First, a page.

After all, the main reason English should, rationally, be the only lingua franca of the EU, is the US, after World War II! Do not blame the UK for that reality too! If the US had opted for French or Greek instead of English, as its official language, then maybe today English would not be the dominant language in Europe and the whole world. But it is! Who is to blame for that? In any case, not the British!
Plus, is it Britain's fault that its bureaucracy is viewed as exemplary by many countries? That consultants are paid hefty sums to export the British public admin model to other countries, either with EU or national funding (by the client countries)?
Is it Britain's fault that the mainly anglosaxon economic model of liberalism, with American add-ons, is the dominant one in the world today?
This brings us to the end of "etape deux" of this "trilogic" (three part) analysis!
End of Part II
Britain and the heart of Europe - Part III
So which heart of Europe/EU is Tony Blair or another British leader supposed to take Britain to (this issue has been left unresolved since Part I)?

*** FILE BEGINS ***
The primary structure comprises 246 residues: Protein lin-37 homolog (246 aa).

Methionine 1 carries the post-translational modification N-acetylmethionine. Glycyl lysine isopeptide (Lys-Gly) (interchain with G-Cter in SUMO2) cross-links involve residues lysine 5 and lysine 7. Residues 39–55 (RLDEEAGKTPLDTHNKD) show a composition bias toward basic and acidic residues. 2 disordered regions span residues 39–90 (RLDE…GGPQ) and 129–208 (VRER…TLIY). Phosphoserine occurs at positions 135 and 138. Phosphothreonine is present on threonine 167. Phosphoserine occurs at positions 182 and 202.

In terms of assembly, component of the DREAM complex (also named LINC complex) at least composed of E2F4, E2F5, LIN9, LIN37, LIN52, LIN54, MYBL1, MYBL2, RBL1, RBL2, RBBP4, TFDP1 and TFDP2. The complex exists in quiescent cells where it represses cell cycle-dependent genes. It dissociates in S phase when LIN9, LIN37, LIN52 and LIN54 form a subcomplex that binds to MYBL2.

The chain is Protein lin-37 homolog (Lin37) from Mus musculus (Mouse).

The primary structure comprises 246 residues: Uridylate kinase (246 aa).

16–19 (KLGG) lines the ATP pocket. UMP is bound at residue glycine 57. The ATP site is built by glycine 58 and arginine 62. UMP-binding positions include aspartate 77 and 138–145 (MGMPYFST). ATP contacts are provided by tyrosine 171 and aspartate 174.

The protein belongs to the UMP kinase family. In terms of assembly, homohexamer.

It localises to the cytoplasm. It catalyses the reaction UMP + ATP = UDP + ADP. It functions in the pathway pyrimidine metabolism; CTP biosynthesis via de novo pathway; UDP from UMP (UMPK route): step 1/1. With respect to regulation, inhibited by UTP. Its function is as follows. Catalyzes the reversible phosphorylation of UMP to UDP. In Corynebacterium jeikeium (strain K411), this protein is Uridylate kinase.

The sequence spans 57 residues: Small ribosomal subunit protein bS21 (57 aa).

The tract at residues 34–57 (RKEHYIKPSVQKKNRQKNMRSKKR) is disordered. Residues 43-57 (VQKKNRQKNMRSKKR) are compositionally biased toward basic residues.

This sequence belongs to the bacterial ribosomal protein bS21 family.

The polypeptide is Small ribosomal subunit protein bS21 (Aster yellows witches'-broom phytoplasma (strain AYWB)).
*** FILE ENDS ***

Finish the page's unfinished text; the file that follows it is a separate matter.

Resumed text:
The UK is always one of the three who form a triange (triad) of power in the EU, judging by the frequent bilateral Summits between the leaders of France, Germany and Britain!
The Dutch (third biggest net contributor to the EU budget, above France), the Italians (large country and one of the 6 founders), Spain (another large country, in populus), etc. do not have such priviledges! The UK is in the triad. So, is it not in the heart of the EU's political hyper-power?
Is the journey to the heart of the EU project hampered then, simply, by the UK's geography?
Are the UK and Ireland Europe's natural bridges with the cross-Atlantic powers, due to geography and language?
Does this not give them extra power in the EU, too, compared let's say to Italy, Sweden, the Netherlands, etc.?
Plus, the fact that to work in a country's job market you usually have to speak its language, does this not make the UK job market very attractive to most of the citizens of the EU who wish to work in a job market other than their native one, in the EU (not including, of course, the option of working for one of the EU's institutions)?